JMIR Medical Informatics

Lena Davidson

Silvia P. Canelón

Mary Regina Boland


June 7, 2022



Background. Medication-wide association studies (MWAS) have been applied to assess the risk of individual prescription use and a wide range of health outcomes, including cancer, acute myocardial infarction, acute liver failure, acute renal failure, and upper gastrointestinal ulcers. Current literature on the use of preconception and periconception medication and its association with the risk of multiple gestation pregnancies (eg, monozygotic and dizygotic) is largely based on assisted reproductive technology (ART) cohorts. However, among non-ART pregnancies, it is unknown whether other medications increase the risk of multifetal pregnancies.

Objective. This study aimed to investigate the risk of multiple gestational births (eg., twins and triplets) following preconception and periconception exposure to prescription medications in patients who delivered at Penn Medicine.

Methods. We used electronic health record data between 2010 and 2017 on patients who delivered babies at Penn Medicine, a health care system in the Greater Philadelphia area. We explored 3 logistic regression models: model 1 (no adjustment); model 2 (adjustment for maternal age); and model 3—our final logistic regression model (adjustment for maternal age, ART use, and infertility diagnosis). In all models, multiple births (MBs) were our outcome of interest (binary outcome), and each medication was assessed separately as a binary variable. To assess our MWAS model performance, we defined ART medications as our gold standard, given that these medications are known to increase the risk of MB.

Results. Of the 63,334 distinct deliveries in our cohort, only 1877 pregnancies (2.96%) were prescribed any medication during the preconception and first trimester period. Of the 123 medications prescribed, we found 26 (21.1%) medications associated with MB (using nominal P values) and 10 (8.1%) medications associated with MB (using Bonferroni adjustment) in fully adjusted model 3. We found that our model 3 algorithm had an accuracy of 85% (using nominal P values) and 89% (using Bonferroni-adjusted P values).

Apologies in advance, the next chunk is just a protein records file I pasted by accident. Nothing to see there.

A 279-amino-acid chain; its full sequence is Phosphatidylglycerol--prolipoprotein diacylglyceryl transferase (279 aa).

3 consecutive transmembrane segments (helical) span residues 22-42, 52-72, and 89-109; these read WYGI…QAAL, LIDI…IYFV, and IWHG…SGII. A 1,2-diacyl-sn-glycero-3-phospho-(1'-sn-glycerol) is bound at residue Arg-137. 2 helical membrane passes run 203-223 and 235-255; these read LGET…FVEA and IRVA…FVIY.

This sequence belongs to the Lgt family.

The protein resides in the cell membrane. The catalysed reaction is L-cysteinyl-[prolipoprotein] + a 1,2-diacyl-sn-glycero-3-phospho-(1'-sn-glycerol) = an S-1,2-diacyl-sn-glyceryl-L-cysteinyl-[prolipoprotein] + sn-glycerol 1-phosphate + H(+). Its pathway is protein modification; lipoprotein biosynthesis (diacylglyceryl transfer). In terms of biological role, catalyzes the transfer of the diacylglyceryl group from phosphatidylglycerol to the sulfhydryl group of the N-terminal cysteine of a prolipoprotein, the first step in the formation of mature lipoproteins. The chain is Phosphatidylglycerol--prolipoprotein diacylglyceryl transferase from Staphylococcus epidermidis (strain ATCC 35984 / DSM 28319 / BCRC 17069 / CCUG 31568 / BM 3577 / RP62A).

Conclusions. Our work demonstrates the opportunities in applying the MWAS approach with electronic health record data to explore associations between preconception and periconception medication exposure and the risk of MB while identifying novel candidate medications for further study. Overall, we found 3 novel medications linked with MB that could be explored in further work; this demonstrates the potential of our method to be used for hypothesis generation.

Confounding relationships for medication-outcome associations are illustrated. Within the MWAS, we adjust for maternal age, infertility diagnosis, and assisted reproductive technology–resulting pregnancy diagnosis. The study does not adjust for all known associations of multiple birth such as obstetric complications or family history of multiples. The validation of the MWAS models observed performance in capturing fertility medication exposure.

A graphical overview of the medication-wide association study analyses on multiple birth.
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